When it come to applique, I usually reach for a roll of Bondaweb, but in my quest to learn new techniques, I have been trying the traditional stitched form of the art. It was a bit of a fiddle to create a cuddly koala using a bold grey and purple Liberty print but I think the gently-turned edges give a softer, slightly padded look that I couldn't have achieved with glued fabrics.
Saturday, 3 February 2018
An unexpected ski trip to the lovely resort of Madonna di Campiglio in Italy has provided the inspiration for this week's stitch story. Our favourite apres ski venue was Bar Suisse in the centre of the town. A cool glass of Trentino wine and some excellent nibbles was just the thing after a day on the slopes.
The motif on the coasters used in the bar caught my eye and with a bit of manipulation I have transferred it to some beautiful purple boiled-wool cloth. Stitched in cream cotton perle it gives a rich, shiny contrast to the matt fabric.
Thursday, 25 January 2018
This little study in pearl has been made for Grassington Embroiderers' Guild pearl anniversary exhibition. which takes place later this year. The idea is to make a pearl necklace from embroidery hoops. Mine has been a bit of a doodle with no fixed plan or design. I've used some of the stash supplied by Grassington branch but have added bits of lace, buttons, beads and part of an old pearl necklace that I found in Grandma's button tin (where else?).
I have to confess that it looked a bit of a mash-up but what saved the day was some ivory-coloured cotton perle thread which I back-stitched in cornelli pattern to fill-in all the gaps. Perfect!
Saturday, 20 January 2018
My goal is to do something new each week and whilst this might not be something new, it is on a different scale to my previous work.
I'm doing another stitched portrait based on a photo of my lovely girls taken at Christmas. They are all laughing and the picture just captures their vitality. I found an old handkerchief that I've had since I was a child. I don't know where it came from, probably my Grandma or maybe my mother. It has a hand made 'lace' edge but it is a form of stitching or weaving rather than traditional knotted lace. It's small and delicate and so my stitched portraits are too.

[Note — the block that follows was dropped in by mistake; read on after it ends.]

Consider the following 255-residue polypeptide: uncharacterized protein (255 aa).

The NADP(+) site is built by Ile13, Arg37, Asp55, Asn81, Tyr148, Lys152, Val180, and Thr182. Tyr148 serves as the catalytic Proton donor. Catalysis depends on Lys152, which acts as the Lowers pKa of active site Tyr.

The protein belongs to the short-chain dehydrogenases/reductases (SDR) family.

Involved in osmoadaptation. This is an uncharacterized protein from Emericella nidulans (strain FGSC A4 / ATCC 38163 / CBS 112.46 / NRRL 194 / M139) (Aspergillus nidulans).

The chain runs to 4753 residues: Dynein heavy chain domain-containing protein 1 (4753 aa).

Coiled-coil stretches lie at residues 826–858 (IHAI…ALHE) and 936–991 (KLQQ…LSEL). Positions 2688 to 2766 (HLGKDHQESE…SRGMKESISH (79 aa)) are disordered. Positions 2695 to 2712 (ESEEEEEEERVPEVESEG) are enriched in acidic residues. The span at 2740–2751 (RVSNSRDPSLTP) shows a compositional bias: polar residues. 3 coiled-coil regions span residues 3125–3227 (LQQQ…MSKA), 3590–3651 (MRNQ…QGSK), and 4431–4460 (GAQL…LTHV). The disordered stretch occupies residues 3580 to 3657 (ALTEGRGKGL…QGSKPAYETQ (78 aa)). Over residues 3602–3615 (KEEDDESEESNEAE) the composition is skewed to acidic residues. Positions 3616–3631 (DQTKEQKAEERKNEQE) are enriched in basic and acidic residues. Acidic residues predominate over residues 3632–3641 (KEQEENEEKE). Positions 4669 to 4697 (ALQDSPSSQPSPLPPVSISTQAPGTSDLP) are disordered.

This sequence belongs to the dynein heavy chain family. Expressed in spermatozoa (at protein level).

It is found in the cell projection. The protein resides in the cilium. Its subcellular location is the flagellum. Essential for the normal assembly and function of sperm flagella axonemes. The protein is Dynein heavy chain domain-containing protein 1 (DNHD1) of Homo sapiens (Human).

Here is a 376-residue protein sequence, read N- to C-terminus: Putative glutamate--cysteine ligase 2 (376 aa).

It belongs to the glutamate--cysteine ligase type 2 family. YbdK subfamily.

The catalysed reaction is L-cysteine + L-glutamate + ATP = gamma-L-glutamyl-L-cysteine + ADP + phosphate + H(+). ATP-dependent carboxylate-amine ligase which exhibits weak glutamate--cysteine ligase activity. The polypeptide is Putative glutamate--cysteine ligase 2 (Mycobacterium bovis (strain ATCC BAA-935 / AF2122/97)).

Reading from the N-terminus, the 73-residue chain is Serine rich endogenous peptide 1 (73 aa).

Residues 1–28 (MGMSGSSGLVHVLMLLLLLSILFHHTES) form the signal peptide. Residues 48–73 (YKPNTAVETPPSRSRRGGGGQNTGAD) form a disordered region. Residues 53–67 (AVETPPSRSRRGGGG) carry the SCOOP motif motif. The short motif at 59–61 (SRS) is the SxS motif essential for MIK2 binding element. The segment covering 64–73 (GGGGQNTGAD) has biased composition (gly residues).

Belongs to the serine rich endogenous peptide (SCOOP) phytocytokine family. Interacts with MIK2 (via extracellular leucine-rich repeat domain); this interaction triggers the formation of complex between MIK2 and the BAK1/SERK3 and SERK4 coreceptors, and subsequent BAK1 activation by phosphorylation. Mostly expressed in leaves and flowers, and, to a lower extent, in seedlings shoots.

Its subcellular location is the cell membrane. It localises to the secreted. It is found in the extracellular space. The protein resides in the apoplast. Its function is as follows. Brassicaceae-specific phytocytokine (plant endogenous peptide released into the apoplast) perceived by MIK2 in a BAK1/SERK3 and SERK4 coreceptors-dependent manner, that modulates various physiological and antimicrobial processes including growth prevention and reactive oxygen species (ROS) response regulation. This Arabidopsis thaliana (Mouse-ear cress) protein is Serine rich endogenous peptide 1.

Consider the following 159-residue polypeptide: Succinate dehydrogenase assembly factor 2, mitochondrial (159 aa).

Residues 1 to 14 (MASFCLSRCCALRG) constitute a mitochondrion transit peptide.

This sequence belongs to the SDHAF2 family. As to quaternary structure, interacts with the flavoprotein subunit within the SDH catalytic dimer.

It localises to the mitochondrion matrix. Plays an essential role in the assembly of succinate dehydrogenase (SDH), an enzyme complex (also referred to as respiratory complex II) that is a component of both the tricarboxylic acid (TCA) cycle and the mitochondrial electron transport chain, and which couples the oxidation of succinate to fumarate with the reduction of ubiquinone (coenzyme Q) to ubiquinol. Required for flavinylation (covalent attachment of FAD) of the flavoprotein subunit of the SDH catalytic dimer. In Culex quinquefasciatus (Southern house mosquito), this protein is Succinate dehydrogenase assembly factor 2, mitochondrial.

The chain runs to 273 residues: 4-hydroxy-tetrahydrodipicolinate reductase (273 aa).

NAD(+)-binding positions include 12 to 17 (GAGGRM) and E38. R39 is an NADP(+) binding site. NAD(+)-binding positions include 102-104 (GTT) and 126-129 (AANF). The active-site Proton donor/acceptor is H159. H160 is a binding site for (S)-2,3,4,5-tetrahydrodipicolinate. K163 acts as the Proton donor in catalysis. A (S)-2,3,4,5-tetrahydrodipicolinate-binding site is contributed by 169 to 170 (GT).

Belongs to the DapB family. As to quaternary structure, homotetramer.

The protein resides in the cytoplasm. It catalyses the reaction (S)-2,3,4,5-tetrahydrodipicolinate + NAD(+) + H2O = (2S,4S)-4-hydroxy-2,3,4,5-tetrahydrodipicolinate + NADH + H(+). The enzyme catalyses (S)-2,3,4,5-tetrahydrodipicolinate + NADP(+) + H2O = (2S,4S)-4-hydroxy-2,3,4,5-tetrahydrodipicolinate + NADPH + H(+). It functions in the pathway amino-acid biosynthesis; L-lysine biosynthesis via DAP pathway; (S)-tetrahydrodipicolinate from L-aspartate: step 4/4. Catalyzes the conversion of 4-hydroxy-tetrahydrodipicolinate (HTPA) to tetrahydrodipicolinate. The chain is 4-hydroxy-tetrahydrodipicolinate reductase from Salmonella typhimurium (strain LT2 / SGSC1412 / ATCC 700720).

I've started with Frances. She's far away on an extended holiday and I'm missing her. The difference in time zones mean that it is difficult to talk to her but we did manage to catch up earlier this week. Long distance love.
Sunday, 14 January 2018
This week's challenge is to create a picture using sheer fabrics. I've got a bit of a thing for these lovely diaphanous materials and they crop up in a lot of my work. My stash includes several two-tone organzas which shimmer and change colour as they move.
Here I've used a two-tone red and black mixed with a rich brown to build up my flowers (dahlias, in case you're wondering). The areas of overlap provide extra depth and texture. I've used a two-tone green and black for the leaves because it offers a more natural colour to the alternative, monochrome organza. The picture is built up, one piece at a time and with hind-sight I might have started with a more organic background before stitching the features.
Wednesday, 10 January 2018
I'm kick starting the new year with another challenge to try 50 new techniques - well perhaps not all new ones but 50 nevertheless.
My Glusburn stitching group had asked me about negative space stitching which was something I'd not tried before. I found some lovely examples and I particularly liked this random 'splash' effect which I created with a series of interlocking ellipses, doodled over the numbers. The negative space is filled with satin stitch - not one of my favourites but I got plenty of practice with this piece.
Happy New Year!